It went cold for a few weeks, but after the Royals re-lit the burner by bringing back Alex Gordon, the stove stayed warm and the Giants snagged one of several remaining free agent outfielders.
Denard Span is a classic Giants player: high character, extremely high contact, solid defensively, few weaknesses in all-around game.
— Jeff Passan (@JeffPassan) January 7, 2016
Passan is right. So, um, how did this come as a mild surprise?
We’ve seen a lot of hitters linked to the Giants. They were supposedly interested in Chris Davis, even though they aren’t in need of first basemen. Davis can also play some outfield, but his price was guaranteed to be sky-high. It seemed like Gordon was their favorite … for a day or two several weeks ago. Even “Yoenis Cespedes” and “#SFGiants” were combined a time or two in national baseball writers’ tweets.
My prediction was that the Giants would eventually sign Dexter Fowler, but Gerardo Parra wouldn’t have been surprising either. Span seemed like the kind of player the Giants would appreciate for the reasons Passan mentioned, but the health questions threw me off. The Giants aren’t known for adding many players with post-surgical concerns, and Span underwent core muscle surgery in March and his year ended with a procedure to repair a labrum tear in his left hip on Sept. 1.
To the contrary, it was obvious why they targeted and re-signed Hunter Pence. He was an ironman until last March. Casey McGehee played 160 games in 2014 before the Giants traded for him. Despite some elbow soreness for Johnny Cueto last year, the ability to go over 200 innings was trumpeted loudly by the brass after they spent most of their winter allowance on both him and Jeff Samardzija.
Everyone knows Span brings some risk, but that’s not exactly interesting. The headline promised three such items; hopefully they’ll fit the bill.
1. Span is pretty, pretty, pretty good when healthy.
WAR says otherwise, but many believed he was the MVP of the 2014 Washington Nationals, a team that won 96 games. Despite Bryce Harper’s cartoonish numbers, the Nationals’ 2015 campaign was disappointing in large part because their leadoff hitter missed 101 games.
His career numbers are as follows (highlights portion):
- 152 stolen bases (78.8% success rate)
- Led AL in triples in 2009; led NL in triples in 2013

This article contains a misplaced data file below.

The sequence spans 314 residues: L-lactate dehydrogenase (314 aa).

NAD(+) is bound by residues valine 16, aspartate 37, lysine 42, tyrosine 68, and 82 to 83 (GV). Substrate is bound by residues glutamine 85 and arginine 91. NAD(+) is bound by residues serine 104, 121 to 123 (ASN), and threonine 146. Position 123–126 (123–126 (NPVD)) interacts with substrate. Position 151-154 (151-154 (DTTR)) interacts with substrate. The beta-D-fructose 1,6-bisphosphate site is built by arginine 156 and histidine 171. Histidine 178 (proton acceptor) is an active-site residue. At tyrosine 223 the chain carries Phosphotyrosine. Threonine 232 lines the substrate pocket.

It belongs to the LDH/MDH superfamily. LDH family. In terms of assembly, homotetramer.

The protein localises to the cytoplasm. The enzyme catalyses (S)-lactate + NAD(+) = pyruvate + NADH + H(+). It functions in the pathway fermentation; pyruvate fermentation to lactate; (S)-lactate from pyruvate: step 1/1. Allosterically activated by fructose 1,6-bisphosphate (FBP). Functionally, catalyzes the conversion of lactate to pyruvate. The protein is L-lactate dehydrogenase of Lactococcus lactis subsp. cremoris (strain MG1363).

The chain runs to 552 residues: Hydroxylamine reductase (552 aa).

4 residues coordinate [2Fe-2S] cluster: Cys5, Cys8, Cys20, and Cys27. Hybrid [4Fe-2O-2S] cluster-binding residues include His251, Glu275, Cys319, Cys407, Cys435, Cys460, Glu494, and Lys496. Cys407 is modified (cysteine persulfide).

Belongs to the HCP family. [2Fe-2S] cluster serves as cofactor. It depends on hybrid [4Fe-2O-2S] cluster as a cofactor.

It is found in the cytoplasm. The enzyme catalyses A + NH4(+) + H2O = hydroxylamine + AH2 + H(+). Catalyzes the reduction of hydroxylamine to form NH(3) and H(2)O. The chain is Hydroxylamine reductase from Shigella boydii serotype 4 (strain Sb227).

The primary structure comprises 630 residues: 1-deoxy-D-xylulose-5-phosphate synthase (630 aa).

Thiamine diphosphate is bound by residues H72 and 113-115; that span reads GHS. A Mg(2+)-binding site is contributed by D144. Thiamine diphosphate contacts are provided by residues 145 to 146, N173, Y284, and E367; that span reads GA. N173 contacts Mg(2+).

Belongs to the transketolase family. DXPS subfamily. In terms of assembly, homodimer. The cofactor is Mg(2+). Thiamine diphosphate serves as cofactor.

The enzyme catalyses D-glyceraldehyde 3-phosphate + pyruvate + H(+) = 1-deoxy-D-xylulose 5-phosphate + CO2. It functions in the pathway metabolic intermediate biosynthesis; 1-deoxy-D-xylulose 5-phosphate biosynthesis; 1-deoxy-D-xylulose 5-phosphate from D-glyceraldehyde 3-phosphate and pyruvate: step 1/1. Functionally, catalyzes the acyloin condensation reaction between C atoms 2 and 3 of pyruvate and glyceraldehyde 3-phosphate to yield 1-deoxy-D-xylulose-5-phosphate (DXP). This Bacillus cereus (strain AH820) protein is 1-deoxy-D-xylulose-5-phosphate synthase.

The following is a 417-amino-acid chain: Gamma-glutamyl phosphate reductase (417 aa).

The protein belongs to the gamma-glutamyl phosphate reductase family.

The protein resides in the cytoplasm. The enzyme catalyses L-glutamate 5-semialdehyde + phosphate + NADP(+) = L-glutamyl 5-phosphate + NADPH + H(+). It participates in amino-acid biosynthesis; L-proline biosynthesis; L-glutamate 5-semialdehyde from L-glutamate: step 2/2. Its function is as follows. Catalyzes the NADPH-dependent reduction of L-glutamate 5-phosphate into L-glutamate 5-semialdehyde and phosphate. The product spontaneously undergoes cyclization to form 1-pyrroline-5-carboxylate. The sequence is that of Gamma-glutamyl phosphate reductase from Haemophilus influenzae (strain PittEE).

- .352 lifetime OBP
- The Giants passed this along: “9.34 plate appearances per strikeout the last five seasons, which ranks as the fourth-best figure among big league outfielders.”
He’s also known as one of the better defensive center fielders in the league. The metrics backed that up until 2014, when his range figures declined. Injuries clearly took their toll last year, but even a gimpy Span is a defensive upgrade in center over the incumbent.
2. The Giants take this “even year” thing pretty seriously.
Imagine how excited Giants fans would’ve been if they signed Samardzija, Cueto and Span after the 2014 season. They should’ve been excited anyway, since they had just watched another parade, but Cueto was second in the Cy Young voting that year. Samardzija would’ve gotten votes if he didn’t switch leagues in the middle of the season. Span finished 19th in the MVP voting, picking up one fourth and one 10th place vote.
All three players would’ve benefited from hitting the open market a year ago — none more than Span. Cueto wasn’t his normal dominant self with the Royals, Samardzija was all screwed up with the White Sox, and Span played well while missing well over half of the season. In effect the Giants were “buying low” this offseason, even though they spent a combined $250+ million on three players (throw in the $75 million extension they gave Brandon Crawford, and it’s tough to call the Giants “cheap” this time around).
Many thought Span might have to take a one-year contract to prove himself, but Scott Boras said that was out of the question at the winter meetings. The Giants made a tradeoff: here’s a reasonable salary ($10.3 million AAV), and along with it comes security (three years, with a mutual option in year four that comes with a $4 million buyout), plus incentives based on plate appearances.
In all, the Giants spent good money on three players who’ve proved they can look great. Span seems like the iffiest of the three, but he’s also by far the cheapest. Gordon got more than twice the total dollar amount of Span’s deal from the Royals, and Gordon’s offensive game (some power from the left side) doesn’t play nearly as well as Span’s (speedy gap hitter) at AT&T Park. And, unlike Gordon, Span can play center.
“If Angel isn’t leading off or needs a day off, (Span) can lead off.”
That’s what Ron Wotus told Ray Woodson tonight on KNBR. The Giants are notorious for sprinkling eggshells across the dugout floor whenever Pagan walks by, but it’d be insane for Span (a leadoff hitter in 4,121 of his 4,276 plate appearances) to hit anywhere other than first in the order.
The same goes for center field. If Span is forced to move to left field to keep Pagan happy, the value of this signing drops quite a bit in 2016. Doubly so if he’s hitting seventh or eighth. The Giants’ pitching staff wouldn’t get a boost from average or better defense in center, and Span looks like he’s ready to both hit and chase down some balls in Triple’s Alley.
I’m jus sayin ????? pic.twitter.com/b7QYRXfSuR
— Denard Span (@thisisdspan) January 4, 2016
“Contract Year Pagan” may be too tempting to let go. (However, based on the signings of Cueto, Samardzija and Span, the Giants might not put much stock in the idea that players rise to the occasion with free agency on the horizon). Since their top four outfielders are all over 30 and spent time on the DL in 2015, one or more could get hurt between now and April. But there’s something intriguing about the idea of trading Pagan for a prospect or two, with Gregor Blanco and Mac Williamson handling a left field platoon.